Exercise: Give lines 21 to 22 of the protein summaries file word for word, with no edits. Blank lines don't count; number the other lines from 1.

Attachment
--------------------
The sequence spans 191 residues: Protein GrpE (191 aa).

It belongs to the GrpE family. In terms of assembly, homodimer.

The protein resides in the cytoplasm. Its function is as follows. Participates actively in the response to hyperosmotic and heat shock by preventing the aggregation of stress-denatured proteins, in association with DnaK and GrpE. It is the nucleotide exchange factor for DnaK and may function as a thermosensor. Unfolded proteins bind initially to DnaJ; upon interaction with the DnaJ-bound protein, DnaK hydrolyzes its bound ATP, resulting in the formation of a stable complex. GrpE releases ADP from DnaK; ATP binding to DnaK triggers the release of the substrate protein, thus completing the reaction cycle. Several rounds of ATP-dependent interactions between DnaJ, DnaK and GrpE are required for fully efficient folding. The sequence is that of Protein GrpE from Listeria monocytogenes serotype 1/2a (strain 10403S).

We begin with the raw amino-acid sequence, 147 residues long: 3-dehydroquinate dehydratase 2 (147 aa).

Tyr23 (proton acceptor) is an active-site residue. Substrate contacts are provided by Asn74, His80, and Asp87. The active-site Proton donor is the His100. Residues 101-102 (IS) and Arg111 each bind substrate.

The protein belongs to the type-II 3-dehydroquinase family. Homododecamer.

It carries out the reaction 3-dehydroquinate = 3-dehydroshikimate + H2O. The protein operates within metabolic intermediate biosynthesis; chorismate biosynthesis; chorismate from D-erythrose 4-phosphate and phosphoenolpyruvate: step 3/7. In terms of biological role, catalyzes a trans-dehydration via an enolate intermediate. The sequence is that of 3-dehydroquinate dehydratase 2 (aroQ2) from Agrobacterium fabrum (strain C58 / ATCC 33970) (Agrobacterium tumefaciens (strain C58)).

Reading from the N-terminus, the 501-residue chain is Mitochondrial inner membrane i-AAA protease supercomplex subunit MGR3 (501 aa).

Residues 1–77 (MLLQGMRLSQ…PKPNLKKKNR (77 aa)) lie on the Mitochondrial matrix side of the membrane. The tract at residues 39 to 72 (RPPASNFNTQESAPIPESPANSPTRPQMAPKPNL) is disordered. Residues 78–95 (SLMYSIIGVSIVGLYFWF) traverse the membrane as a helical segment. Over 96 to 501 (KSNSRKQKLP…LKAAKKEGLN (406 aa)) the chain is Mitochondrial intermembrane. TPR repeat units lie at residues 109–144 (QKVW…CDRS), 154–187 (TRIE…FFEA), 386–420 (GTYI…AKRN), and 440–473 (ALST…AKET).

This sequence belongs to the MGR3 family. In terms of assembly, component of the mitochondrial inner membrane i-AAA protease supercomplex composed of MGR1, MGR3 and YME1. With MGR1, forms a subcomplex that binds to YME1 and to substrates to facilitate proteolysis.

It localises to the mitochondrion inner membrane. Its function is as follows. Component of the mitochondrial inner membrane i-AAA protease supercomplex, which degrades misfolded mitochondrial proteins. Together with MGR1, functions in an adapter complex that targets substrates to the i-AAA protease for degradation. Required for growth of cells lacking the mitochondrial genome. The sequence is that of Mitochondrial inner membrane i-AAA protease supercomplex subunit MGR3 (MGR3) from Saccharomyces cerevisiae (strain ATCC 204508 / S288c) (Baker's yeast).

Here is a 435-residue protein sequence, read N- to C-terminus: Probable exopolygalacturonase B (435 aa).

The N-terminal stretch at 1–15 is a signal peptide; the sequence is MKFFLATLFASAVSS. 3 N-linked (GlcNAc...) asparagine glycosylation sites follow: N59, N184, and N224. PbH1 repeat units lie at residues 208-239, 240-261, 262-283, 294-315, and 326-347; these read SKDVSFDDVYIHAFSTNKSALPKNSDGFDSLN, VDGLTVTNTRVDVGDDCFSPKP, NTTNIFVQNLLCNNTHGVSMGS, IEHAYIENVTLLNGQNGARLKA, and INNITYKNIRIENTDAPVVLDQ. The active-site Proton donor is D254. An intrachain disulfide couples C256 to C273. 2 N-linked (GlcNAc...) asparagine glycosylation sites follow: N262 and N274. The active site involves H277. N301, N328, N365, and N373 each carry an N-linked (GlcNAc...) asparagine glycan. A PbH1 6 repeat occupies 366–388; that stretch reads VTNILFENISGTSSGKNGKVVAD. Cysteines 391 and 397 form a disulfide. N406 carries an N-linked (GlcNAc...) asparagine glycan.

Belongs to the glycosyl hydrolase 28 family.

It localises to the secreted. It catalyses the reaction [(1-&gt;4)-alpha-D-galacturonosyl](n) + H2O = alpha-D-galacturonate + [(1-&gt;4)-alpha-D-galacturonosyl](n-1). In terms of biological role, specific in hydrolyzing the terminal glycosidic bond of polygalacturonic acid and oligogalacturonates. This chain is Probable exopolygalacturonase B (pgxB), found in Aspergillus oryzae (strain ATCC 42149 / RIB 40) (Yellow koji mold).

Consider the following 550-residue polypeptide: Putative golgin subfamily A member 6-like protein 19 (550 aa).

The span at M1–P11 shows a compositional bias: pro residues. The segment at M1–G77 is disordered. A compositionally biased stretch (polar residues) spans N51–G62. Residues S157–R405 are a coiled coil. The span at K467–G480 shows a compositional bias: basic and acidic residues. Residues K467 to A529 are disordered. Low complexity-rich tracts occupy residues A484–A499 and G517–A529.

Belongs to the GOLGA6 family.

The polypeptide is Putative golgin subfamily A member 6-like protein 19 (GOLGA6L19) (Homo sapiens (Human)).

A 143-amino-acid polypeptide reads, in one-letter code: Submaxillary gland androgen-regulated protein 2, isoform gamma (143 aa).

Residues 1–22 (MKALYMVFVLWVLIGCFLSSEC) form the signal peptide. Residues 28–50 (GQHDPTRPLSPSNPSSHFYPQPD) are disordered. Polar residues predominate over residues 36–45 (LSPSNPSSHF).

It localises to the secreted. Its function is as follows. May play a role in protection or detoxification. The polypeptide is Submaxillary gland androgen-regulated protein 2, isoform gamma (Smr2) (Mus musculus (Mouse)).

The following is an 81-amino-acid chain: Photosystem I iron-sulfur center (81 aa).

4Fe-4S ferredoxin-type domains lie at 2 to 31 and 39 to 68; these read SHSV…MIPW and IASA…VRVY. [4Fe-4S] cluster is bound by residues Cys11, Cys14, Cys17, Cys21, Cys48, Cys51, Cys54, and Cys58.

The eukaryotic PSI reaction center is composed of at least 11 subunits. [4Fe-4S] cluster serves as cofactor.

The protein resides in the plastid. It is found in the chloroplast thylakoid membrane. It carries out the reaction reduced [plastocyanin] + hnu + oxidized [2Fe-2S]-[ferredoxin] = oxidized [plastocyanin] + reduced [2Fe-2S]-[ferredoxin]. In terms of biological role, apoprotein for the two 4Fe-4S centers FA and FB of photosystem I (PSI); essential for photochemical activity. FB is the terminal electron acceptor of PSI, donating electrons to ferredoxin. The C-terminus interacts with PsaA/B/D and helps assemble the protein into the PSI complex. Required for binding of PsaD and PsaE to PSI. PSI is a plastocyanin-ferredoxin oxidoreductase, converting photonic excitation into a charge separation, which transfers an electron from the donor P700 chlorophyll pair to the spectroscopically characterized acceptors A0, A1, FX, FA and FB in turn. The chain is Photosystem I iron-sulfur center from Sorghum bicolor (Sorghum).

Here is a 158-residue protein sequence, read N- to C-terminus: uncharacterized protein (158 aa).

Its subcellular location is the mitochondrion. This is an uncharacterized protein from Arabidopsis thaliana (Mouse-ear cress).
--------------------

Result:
Residues 1–22 (MKALYMVFVLWVLIGCFLSSEC) form the signal peptide. Residues 28–50 (GQHDPTRPLSPSNPSSHFYPQPD) are disordered. Polar residues predominate over residues 36–45 (LSPSNPSSHF).

It localises to the secreted. Its function is as follows. May play a role in protection or detoxification. The polypeptide is Submaxillary gland androgen-regulated protein 2, isoform gamma (Smr2) (Mus musculus (Mouse)).